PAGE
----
April 30, 2024

Munger, Tolles & Olson Partner Carolyn Luedtke Quoted in IAM Trade Secrets Article Discussing the FTC’s Recent Ban on Noncompete Agreements in Employee Contracts

Munger, Tolles & Olson partner Carolyn Hoecker Luedtke was quoted in IAM Trade Secrets’ recent article titled “US FTC votes through noncompete clause ban spelling uncertainty for trade secret strategy.” The article discusses how the Federal Trade Commission (FTC)’s recent vote to prohibit certain noncompete employment agreements will affect employers, trade secret IP owners and employees nationwide. It acknowledges the FTC rule is being challenged in litigation and there is considerable uncertainty going forward for what this recent vote will mean for employers.

While the FTC says that it expects the new prohibition on noncompete agreements will increase employee earnings, business creation and patenting activity, others in the industry disagree about the impact of the rule. There is agreement that the new rule and the litigation challenging it creates uncertainty for companies operating in industries with confidential information who previously have relied on noncompetes as one tool to protect their confidential information, according to the article. Company owners and IP teams, now facing a possible future without noncompetes, will need to evaluate what changes, if any, are needed for employee contracts and trade secret protection strategies.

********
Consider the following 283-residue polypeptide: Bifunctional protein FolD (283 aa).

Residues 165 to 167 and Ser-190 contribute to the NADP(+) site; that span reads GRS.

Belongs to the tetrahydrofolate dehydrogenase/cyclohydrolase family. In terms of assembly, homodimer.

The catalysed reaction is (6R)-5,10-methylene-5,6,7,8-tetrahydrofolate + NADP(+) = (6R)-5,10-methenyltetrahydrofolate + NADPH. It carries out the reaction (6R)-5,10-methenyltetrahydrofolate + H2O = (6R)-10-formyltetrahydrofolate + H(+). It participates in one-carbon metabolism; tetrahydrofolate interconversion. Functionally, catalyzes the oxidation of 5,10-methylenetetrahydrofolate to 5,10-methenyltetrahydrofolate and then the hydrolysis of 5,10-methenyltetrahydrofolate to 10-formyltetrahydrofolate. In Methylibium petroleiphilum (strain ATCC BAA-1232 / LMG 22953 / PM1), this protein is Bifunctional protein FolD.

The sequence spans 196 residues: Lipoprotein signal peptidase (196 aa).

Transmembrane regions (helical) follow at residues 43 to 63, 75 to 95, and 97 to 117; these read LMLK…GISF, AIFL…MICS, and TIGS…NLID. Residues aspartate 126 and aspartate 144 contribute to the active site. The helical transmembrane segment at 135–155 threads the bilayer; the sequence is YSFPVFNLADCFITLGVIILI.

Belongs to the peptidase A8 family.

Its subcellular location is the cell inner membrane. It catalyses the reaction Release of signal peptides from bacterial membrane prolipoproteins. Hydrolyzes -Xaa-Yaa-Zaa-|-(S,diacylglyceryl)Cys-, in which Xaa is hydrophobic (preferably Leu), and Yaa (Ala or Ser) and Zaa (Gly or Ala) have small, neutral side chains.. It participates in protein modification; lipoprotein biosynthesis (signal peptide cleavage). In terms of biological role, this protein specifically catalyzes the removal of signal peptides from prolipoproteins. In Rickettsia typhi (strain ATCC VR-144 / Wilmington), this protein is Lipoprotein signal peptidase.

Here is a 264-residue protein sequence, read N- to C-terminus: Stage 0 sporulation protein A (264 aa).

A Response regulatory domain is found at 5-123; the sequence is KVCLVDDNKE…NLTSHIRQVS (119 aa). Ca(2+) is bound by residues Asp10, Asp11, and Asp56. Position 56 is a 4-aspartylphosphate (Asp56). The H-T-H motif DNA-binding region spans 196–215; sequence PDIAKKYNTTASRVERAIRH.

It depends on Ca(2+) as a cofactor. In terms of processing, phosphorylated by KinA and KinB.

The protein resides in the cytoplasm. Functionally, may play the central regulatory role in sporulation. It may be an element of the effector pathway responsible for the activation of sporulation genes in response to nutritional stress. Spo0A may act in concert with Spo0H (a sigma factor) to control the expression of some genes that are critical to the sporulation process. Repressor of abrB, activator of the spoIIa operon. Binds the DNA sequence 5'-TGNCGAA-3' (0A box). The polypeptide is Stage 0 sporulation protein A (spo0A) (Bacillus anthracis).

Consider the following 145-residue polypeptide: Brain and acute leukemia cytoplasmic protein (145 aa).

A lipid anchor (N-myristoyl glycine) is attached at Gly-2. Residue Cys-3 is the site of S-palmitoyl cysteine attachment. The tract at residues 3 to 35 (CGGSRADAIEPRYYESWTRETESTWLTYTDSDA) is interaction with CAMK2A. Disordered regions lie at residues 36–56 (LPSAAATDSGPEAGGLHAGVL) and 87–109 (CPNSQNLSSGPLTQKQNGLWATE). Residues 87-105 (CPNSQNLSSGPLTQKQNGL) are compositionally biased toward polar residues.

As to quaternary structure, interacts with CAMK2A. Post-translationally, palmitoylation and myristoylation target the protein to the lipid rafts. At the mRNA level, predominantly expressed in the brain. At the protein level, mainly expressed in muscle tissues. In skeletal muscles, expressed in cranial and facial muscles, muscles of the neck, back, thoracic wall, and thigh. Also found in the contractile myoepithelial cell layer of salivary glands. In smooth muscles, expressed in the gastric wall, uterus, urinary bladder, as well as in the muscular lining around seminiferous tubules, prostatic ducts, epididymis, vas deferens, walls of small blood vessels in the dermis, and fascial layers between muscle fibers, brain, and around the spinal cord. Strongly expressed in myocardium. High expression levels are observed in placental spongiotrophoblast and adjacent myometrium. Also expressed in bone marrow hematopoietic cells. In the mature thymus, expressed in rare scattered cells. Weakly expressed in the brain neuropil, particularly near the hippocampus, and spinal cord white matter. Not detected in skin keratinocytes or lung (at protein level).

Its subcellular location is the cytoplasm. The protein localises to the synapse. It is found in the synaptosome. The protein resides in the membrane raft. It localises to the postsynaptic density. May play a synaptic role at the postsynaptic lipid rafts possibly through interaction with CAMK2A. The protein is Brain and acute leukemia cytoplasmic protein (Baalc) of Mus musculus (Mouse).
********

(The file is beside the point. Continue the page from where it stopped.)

For example, the new rule includes a provision requiring that non-executive employees be notified that noncompetes within existing contracts are no longer enforceable. For senior executives, the new rule requires notice be delivered individually, Ms. Luedtke explained. She suggested that “it would make sense for employers with noncompetes to start to prepare a list of [which] senior executives are subject to a noncompete and gather information to provide that notice if and when the rule does go into effect.”

Ms. Luedtke also recommended that employers “may also wish to think about how to further buttress and strengthen their protections outside of a noncompete, such as robust outboarding for employees leaving for competitors to ensure that they are not taking confidential or trade secret information with them, and increased training for employees on the importance of respecting confidential and trade secret information during and after their employment.”

Read the full IAM Trade Secrets article. (Subscription may be required)